Today, satellite technologies are ubiquitous throughout our lives. GPS navigation is integrated into our smartphones, and most of the major streaming services use orbital satellites to broadcast their content. Beyond the telecommunications sphere, New Space is making moves into the fields of agriculture, remote resource exploration, and even environmental protection.
Obviously, with the further digitalization of our world, New Space will only increase its presence in all areas of the global economy. Today, we will talk about the companies applying new space technologies, and how they will be able to shape our tomorrow.
Satellites that help improve agriculture
Remote monitoring of agricultural land has become a reality in the 21st century. Drones have begun to play a role in the process of remote agricultural monitoring, allowing farmers not only to monitor their sowing and harvesting, but also to save significant time and money on these processes.
However, drones are only up to the job of smaller-scale work. When it comes to industrial-scale agriculture, which requires the simultaneous observation of thousands of hectares of land, it’s satellite monitoring that fits the bill.
The process of monitoring land using satellite imagery allows us to assess the crop growth on cultivated tracts, chart their topography, predict the yield of the soil, and trace the general dynamics of the state of the land in the long term.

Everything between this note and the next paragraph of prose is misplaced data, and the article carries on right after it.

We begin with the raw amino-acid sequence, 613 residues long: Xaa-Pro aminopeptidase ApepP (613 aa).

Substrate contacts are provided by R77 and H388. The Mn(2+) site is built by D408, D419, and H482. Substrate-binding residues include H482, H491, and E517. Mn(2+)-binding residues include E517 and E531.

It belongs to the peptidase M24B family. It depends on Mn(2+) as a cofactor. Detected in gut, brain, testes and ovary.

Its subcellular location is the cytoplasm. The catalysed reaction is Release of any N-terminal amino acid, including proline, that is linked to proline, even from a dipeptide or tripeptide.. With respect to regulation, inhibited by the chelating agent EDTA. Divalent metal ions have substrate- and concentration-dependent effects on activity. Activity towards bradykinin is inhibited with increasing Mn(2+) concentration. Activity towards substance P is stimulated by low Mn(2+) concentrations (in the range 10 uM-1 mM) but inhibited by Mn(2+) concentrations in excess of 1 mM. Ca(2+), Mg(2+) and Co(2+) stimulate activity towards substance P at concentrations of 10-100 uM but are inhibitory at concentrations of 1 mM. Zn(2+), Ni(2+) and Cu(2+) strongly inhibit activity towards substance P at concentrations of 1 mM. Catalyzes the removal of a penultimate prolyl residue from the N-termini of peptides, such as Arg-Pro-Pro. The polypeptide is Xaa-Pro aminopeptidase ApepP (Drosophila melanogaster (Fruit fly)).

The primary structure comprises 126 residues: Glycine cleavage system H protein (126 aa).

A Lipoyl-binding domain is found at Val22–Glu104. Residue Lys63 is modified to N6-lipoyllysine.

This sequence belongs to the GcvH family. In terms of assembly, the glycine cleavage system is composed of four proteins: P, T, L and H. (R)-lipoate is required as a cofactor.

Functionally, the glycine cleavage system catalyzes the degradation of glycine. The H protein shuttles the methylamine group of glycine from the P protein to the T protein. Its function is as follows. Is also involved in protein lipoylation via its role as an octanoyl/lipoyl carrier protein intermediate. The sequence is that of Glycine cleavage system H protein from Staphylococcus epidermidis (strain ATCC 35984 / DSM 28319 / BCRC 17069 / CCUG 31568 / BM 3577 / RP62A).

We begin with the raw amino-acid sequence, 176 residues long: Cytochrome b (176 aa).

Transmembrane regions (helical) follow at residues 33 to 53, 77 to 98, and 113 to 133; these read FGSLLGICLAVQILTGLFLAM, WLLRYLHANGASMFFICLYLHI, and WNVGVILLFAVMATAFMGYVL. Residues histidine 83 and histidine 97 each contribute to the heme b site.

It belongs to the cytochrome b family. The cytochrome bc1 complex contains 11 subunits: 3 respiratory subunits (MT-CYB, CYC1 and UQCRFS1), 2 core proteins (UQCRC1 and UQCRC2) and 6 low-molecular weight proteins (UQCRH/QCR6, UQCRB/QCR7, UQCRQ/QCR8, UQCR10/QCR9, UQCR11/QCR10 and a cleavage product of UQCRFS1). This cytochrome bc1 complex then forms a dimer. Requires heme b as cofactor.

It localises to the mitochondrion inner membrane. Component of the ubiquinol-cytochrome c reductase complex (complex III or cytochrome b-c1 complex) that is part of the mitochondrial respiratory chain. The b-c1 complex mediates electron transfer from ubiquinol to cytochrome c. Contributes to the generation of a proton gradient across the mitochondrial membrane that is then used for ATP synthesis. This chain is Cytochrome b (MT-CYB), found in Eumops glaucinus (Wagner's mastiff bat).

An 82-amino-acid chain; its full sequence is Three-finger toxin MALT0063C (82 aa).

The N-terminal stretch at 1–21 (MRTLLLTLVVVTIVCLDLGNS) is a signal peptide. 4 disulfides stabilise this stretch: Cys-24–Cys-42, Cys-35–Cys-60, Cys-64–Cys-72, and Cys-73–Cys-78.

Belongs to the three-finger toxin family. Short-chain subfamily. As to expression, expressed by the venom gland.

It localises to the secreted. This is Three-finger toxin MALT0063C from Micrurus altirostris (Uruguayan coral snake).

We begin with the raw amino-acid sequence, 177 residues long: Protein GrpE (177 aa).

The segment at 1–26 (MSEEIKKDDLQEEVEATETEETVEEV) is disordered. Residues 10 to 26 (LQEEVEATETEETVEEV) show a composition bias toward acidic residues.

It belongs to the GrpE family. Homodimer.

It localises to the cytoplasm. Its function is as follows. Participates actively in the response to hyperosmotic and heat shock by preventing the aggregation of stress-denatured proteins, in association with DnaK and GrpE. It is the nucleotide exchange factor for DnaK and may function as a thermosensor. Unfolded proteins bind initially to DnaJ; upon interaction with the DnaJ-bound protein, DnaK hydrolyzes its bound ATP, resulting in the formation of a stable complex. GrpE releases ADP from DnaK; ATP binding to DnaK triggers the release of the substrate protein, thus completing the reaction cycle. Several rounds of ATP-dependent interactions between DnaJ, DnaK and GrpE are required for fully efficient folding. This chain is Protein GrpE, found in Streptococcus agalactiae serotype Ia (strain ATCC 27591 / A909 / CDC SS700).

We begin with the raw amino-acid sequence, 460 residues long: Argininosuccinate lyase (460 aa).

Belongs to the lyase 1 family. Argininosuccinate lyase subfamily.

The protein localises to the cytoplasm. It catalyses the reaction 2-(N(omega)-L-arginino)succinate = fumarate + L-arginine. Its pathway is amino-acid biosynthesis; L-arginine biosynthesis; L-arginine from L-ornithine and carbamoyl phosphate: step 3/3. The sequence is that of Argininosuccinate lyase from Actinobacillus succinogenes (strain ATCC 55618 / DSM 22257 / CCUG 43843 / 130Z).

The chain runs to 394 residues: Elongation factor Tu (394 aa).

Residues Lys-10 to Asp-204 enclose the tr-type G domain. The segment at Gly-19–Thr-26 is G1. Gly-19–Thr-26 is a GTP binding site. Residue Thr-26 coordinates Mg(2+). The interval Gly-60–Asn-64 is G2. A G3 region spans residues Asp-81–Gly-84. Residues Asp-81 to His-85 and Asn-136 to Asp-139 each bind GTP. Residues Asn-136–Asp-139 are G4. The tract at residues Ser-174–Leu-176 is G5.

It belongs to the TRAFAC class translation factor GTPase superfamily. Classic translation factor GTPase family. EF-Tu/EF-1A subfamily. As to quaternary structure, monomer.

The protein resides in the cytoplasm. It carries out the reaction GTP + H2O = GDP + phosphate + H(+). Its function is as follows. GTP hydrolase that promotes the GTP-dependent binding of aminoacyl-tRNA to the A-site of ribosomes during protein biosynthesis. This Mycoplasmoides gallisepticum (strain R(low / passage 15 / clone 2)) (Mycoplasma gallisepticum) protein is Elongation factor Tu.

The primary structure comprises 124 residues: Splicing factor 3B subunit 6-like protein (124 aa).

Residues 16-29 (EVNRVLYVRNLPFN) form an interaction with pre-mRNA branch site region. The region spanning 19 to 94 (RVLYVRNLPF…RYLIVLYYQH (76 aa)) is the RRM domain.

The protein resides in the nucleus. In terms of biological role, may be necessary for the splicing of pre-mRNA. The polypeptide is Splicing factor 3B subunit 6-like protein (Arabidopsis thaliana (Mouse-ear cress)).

Interactive GIS maps play a key role in tracking the dynamics of agricultural processes. GIS (Geographic Information Systems) provide users with visualizations of basic data on the state of the cultivated areas in a convenient interactive format, using color markers, numeric indicators, and zonal segmentation of cultivated areas according to various filters. The information on the maps is updated frequently (with a snapshot on average every 24-48 hours), thereby allowing accurate and timely monitoring of farmers’ acreage.
There are a number of companies on the market today which provide satellite monitoring services for crops. The largest contingent are from the US, as precision farming is one of the most reliable cost controllers in American agriculture today.
One of the strongest players in the field of satellite monitoring services is EOS Data Analytics, based in Menlo Park, California. Its main offering to agro customers is the EOS Crop Monitoring utility, which allows users to filter information by zones, separately highlighting water irrigation systems, topographic elevation data, and different vegetation indices. In addition, the service provides information on access to transport infrastructure so that growers can optimize their logistics.
The Canadian Farmers Edge, a legacy player in the agricultural land monitoring market. The company has been providing its services to farmers since 2005. Farmers Edge also created a monitoring platform called Farm Command. This software allows a client not only to monitor the state of their fields, but also to make forecasts of yield, morbidity, and the level of fertilization of agricultural crops with the use of neural network algorithms.